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Leave Nothing


1

Sour milk, lard scum, skillet scrapings,
sweet potato peels, eggshells, tobacco leaf,
pipe ash, coffee, cornmeal, burnt crusts,
moldy biscuits, water from a dishpan,
spilt pot likker, ash, dust, and kitchen sweepings—

in the evenings Webster lifts the slop bucket
from the kitchen floor, sloshing its weight
down the back step, past the chicken coop
and smokehouse to the wide yard
with its lean-to and wooden trough,

calling Swee Swee Swee-ah!
Heah pa-g Heah-Heah!

Hearing his voice, the mud rises
on dainty hooves.

                             Be careful,
he warns the child beside him,
a girl-child slanted on tip-toe, watching
the mud-plastered humps.

Be careful, he says.
The child listens and understands the danger,
listens to the snorts, grunts, knocking snouts,
smacks and squeals of piggish maws
buried in a trough of leavings and gone bads:
they eat it all and leave nothing.

Sows and shoats raise snouts, clotted
with slops, to sniff and watch the bucket
(empty now), the man (in no hurry),
and the girl (tagging-along) before lowering
their rumps into mud and sleep.
 

2

To root (verb): to dig,
ferret, burrow, to search out.
The mind roots, grubs. The past forages.

Chaney, Schwerner, Goodman
buried in an earthen dam, a dark rain,
dark rain, Lord, a dark rain in Neshoba County.

Thompson said the young men screamed
so loudly that their voices reminded him
of "pigs squealing."

 

3

         She said
They hung the hog by its heels
from a scaffolding and slit the belly
with a butch a knife: blood everywhere.

         She said
They had two large cast iron pots filled with water
and a fire going under both pots. Said
they scalded the pig and scraped off its hair.

         She said
The pig blood spilled everywhere:

         The kudzu vines drank deep and ran wild,
         swallowing everything in their green maw.

         The cotton drank deep, cotton bolls dry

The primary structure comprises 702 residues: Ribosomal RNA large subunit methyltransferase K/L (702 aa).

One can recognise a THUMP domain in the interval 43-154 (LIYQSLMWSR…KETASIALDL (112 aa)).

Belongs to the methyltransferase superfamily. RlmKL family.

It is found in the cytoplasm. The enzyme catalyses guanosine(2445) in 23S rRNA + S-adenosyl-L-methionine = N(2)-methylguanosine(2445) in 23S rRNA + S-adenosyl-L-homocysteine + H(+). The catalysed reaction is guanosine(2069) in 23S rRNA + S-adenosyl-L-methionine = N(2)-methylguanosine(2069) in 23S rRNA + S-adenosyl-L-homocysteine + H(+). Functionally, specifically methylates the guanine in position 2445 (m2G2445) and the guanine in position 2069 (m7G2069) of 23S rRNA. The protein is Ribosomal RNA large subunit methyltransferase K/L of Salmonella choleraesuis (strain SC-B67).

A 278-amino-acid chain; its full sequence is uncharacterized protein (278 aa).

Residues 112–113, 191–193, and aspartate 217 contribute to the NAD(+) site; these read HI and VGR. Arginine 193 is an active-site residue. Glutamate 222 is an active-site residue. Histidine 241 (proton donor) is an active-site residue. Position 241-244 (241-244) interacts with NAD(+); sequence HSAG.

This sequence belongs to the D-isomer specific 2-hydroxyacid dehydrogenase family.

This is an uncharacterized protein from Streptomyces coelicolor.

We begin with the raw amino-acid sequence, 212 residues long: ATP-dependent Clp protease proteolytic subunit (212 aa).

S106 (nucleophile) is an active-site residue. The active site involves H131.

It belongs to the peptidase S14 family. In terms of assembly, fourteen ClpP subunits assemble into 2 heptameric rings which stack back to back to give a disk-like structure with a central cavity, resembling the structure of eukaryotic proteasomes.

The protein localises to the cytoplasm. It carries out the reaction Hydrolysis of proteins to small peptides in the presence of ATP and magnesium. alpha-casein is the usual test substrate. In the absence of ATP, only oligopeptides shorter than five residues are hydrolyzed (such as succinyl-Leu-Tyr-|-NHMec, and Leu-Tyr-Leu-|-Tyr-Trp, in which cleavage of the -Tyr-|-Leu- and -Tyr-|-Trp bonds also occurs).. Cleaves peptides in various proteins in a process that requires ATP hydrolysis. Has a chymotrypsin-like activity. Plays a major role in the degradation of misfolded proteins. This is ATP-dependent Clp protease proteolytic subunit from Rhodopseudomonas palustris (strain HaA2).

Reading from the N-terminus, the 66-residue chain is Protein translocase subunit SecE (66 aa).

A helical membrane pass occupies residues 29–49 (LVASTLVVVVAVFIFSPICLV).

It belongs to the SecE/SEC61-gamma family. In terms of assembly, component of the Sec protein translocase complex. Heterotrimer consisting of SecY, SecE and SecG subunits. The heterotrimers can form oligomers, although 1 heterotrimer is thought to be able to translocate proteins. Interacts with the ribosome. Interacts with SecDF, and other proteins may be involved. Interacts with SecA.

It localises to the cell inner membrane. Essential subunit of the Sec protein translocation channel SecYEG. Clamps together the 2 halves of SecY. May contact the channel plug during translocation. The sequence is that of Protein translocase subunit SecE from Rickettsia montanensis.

and sharp as tusks.

         The earth drank deep, blood-sopped, blood-quenched.
         There was red dirt, blood dirt, everywhere, everywhere.

         She said
She never would forget.
 

4

Wallow (verb): immerse or revel.
The mind wallows. Sunlight, sun-slop
sun-likker spilling over a magnolia blossom.

from W Gmc. *walwojan, ... "to roll"
(see vulva). Figurative sense of "to plunge
and remain in some state or condition."

In the front yard, a child digs a hole, fills it
with tap water, and steps into it: oozy
soap-slick of squish, toe puddin', toe soup.
A mud bath for her feet and her ankles.
A mud child, the mud's child, a child in mud, wallowing.
 

5

She watched Webster (long ago) slop sows
and shoats. Listened to Anna's stories
about hogs and the slaughter of hogs.
Now she sits, looking into the night's trough.

The past is leavings and make do and salvage,
the moldy scraps and remnant, a swill—
what she has, what she's offered.

Be careful, Webster said.
Did he mean appetite? Did he mean desire?
Be careful.

She tips her chin to take both in,
swallowing goneby and mightbe.

How hopeful pigs are,
how satisfied, as if there were always
some sweetness, as if they would always rise,
lift themselves from the mud.

In the dark, she hears Webster's step,
the pigs' grunts and snorts, the way they eat
whatever they are offered, always seeking more,
squealing, squealing, squealing all the way home.


Janice N. Harrington

New Letters

Volume 78, No. 1


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